"Who’s your favorite Gaga?” is a question that will be asked more and more as the pop star’s career progresses. The singer, born Stefani Germanotta, has a gift for churning out iconic moments. At this point, it takes more than one hand to count all of them—an especially impressive feat considering her discography is only four studio albums deep. There’s “Poker Face” Gaga; meat dress Gaga; Kermit the Frog-coat Gaga; Alexander McQueen Gaga; leather-and-fishnets Born This Way Gaga; Artpop Gaga; and, most recently, old glamour Gaga, who coincides with the release of Cheek to Cheek, her collaborative album of jazz standards with Tony Bennett.
Over her decade-plus career, Gaga has not only proven herself to be a fearless master of reinvention, she’s bridged the worlds of music and high fashion, introducing avant concepts and niche designers to the masses (one of whom, her former stylist Nicola Formichetti, went on to become artistic director of Diesel). Ahead of her 53rd ArtRave show, Lady Gaga phoned in from Denmark to talk about getting back to her roots with Cheek to Cheek, her relationship with Alexander McQueen, and her off-duty style.
How did you decide to do a jazz album with Tony Bennett? It’s such a bold move after Artpop.
Tony and I met years ago at a Robin Hood Foundation event to raise money for impoverished people in New York. I was singing that night, and my buddies that I’ve been playing jazz with for many years—I call them the Rivington Rebels, they’re from the Lower East Side—were in town, so I said, “Hey, do you want to sing a couple jazz tunes with me during my set?” They said sure, so I sang Nat King Cole’s “Orange Colored Sky” and George Gershwin’s “Someone to Watch Over Me.” It just so happened that Tony Bennett was in the audience. After the show, someone said, “Mr. Bennett would like to meet you.” I said, “Are you kidding me? Oh, God, he was here?” I was mortified. I couldn’t believe I had just sung jazz in front of the great Tony Bennett. But I collected myself, put on something elegant, and met him, and he said, “My gosh, can you sing jazz. I had no idea. We have to do an album together.” I immediately said yes, let’s do it. We did “The Lady and the Tramp,” and because that was so successful, we decided to go ahead with the album. I don’t have any rules when it comes to where or how I release music. I always feel like if it’s good, it’s good.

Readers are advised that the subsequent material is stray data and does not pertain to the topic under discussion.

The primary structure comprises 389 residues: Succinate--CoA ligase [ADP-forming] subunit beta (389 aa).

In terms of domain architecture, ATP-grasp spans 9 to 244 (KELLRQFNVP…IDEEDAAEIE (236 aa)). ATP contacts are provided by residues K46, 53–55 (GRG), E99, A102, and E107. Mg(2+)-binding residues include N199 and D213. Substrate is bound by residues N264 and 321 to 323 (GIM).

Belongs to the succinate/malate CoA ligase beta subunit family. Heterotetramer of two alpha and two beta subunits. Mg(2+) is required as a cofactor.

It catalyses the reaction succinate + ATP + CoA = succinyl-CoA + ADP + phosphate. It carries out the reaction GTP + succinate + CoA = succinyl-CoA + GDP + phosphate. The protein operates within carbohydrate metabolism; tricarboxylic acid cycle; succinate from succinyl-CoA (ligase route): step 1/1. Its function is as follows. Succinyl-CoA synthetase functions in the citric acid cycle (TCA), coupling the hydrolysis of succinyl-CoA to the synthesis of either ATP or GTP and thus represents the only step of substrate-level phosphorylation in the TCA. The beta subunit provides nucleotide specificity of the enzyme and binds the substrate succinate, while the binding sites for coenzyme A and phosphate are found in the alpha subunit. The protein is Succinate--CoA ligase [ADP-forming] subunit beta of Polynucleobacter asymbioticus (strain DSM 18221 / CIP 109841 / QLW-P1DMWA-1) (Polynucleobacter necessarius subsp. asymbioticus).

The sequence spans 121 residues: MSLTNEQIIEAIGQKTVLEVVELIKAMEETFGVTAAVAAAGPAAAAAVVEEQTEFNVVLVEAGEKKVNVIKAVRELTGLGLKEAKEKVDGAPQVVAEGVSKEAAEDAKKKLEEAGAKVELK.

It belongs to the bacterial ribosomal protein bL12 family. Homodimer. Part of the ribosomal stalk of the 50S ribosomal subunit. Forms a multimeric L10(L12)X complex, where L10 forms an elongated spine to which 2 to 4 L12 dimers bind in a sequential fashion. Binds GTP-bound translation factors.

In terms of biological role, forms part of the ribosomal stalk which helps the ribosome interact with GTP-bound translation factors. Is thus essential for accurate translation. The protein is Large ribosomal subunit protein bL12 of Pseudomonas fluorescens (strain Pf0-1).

Were you nervous about alienating some of your younger fans with this release?
No, I wasn’t. Little Monsters are very open-minded. They have a thirst for new things. I started singing jazz when I was 13 and I discovered it before then. My mom used to play Billie Holiday on Sundays, I found Ella Fitzgerald—who’s my absolute favorite jazz singer—and my father listened to Frank Sinatra and Tony Bennett. So part of me knew in my heart that many of my fans would fall in love with jazz the same way I did, because we’re very similar.
I’m also not afraid of anything. At the end of the day, it’s much more important to me to put out this great music into the world. Because I am a jazz vocalist, it’s a completely humbling experience to be doing this with Tony. All I want is to spread the message of this music as far and wide as I can with these great composers: Cole Porter, George Gershwin, Rodgers and Hart, Jerome Kern, Irving Berlin, Duke Ellington, Billy Strayhorn—I could go on and on.
Where do you think pop music is headed right now?
It’s really hard to say where it will go, but I will say that I’m loving watching people gravitate toward the likes of Sam Smith and people who have these rich, beautiful organic voices. I’m excited that this album is coming out now because I think people are ready for an organic type of music. I feel that culture is excited to hear something more natural.
Where are you right now with your clothing? It seems like you’ve been channeling Norma Desmond from Sunset Boulevard and Cher with your hair. Did you have a particular muse in mind?